JPMorgan Spends More Money to Close Old Wounds
Time isn’t the only thing that can heal wounds. In the wake of the late-2000s crisis, the world’s largest banks have been using money — gobs and gobs of money — to heal the damage they helped cause. At the end of August, Bloomberg calculated that the six biggest U.S. banks alone had paid more than $103 billion in legal costs since 2008, with the majority — 75 percent — split between just two banks: Bank of America (NYSE:BAC) and JPMorgan Chase (NYSE:JPM).
Bank of America has spent $20.1 billion on legal fees and litigation expenses so far, with $36 billion more set aside for possible future damages. Nearly a quarter of Bank of America’s war chest could be put to use shortly with an $8.5 billion settlement related to the sale of mortgage bonds before the financial crisis expected to finally exit legal limbo in the near future.
JPMorgan has put away $21.8 billion for legal fees since 2008 and recently set aside $8.1 billion to buyback mortgages. Alongside the fallout from its London Whale Loss of more than $6 billion, JPMorgan is also facing a record settlement with the Department of Justice that could come in as high as $13 billion. To round it all out, JPMorgan recently announced that it will settle with investors for $4.5 billion over the sale of mortgage-backed securities between 2005 and 2008. The securities were sold by Bear Stearns, JPMorgan, and Chase Bank before they merged into the giant we know and love today.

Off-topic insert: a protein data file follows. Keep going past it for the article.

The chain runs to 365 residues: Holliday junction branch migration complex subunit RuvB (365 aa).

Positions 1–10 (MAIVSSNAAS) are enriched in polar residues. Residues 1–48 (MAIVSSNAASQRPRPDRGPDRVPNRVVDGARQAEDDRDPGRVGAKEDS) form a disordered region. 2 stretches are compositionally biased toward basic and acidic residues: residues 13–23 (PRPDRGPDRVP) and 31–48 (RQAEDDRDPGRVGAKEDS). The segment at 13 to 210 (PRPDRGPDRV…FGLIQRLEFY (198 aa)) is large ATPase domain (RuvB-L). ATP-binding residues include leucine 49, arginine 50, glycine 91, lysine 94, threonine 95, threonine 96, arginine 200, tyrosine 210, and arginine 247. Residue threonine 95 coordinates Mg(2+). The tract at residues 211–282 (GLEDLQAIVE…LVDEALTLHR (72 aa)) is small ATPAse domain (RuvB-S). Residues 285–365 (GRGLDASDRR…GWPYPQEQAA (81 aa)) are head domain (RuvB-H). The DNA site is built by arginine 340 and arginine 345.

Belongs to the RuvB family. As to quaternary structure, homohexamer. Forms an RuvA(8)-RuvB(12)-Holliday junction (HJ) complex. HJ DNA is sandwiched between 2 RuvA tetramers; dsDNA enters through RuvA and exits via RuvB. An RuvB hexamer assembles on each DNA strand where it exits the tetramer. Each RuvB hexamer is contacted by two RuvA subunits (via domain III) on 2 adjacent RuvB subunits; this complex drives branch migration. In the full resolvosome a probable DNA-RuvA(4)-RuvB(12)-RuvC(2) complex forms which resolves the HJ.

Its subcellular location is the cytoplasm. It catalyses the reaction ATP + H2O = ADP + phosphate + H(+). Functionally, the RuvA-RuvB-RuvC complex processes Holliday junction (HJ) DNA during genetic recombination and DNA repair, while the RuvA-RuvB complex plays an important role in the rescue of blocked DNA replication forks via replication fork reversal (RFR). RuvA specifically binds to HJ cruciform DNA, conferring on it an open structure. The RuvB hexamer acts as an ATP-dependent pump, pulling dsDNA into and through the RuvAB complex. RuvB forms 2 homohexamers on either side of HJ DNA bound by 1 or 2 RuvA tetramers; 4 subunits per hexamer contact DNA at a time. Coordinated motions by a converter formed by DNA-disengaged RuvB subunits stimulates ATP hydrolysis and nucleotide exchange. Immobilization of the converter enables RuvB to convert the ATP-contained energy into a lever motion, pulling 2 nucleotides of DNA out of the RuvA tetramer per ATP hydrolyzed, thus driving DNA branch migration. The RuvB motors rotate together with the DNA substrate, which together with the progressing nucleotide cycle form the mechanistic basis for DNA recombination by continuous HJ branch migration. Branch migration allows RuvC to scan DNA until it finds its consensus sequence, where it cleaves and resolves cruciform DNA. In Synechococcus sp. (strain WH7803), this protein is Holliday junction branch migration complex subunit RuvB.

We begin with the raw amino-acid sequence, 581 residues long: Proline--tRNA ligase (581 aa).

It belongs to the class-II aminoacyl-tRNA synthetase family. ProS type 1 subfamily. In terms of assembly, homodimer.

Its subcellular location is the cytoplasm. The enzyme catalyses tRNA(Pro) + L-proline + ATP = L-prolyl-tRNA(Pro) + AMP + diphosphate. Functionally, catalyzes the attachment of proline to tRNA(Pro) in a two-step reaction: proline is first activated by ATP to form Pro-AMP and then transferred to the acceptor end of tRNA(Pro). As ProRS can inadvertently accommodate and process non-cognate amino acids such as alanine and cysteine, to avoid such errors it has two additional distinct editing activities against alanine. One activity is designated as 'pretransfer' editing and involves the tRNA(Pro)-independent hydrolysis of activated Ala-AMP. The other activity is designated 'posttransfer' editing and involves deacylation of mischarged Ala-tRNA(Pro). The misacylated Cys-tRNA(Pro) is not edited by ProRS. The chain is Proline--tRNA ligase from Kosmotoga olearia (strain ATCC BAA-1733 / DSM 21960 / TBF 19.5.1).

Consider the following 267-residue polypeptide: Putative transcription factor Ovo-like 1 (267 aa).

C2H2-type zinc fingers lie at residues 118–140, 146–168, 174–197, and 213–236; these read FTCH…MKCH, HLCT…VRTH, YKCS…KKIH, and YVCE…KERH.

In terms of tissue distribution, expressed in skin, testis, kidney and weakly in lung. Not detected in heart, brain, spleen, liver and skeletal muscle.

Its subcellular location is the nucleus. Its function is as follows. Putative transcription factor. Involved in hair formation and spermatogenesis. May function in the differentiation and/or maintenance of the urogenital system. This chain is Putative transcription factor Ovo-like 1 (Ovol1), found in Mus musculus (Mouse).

Although the bank has been making an enormous effort to clear its docket, the full array of issues facing JPMorgan is still diverse and massive, and the $4.5 billion settlement will come in on top of everything else that is on the table. JPMorgan is still expected to face charges related to mortgage deals made by Washington Mutual before it was acquired, and there is, of course, the $13 billion DoJ case hanging over the bank’s head.
Last month, JPMorgan disclosed it had set aside $23 billion in reserves for different litigation fees. In the statement announcing the November 15 settlement, the bank seemed confident it had prudently reserved its money to pay these extravagant costs without disrupting the flow of business. “This settlement is another important step in J.P. Morgan’s efforts to resolve legacy related RMBS matters,” the statement read. “The firm believes it is appropriately reserved for this and any remaining RMBS litigation matters.”
There is also an issue regarding the bank’s hiring practices in China that may or may not manifest into something more tangible. JPMorgan is reportedly under investigation for a possible breach of the Foreign Corrupt Practices Act.
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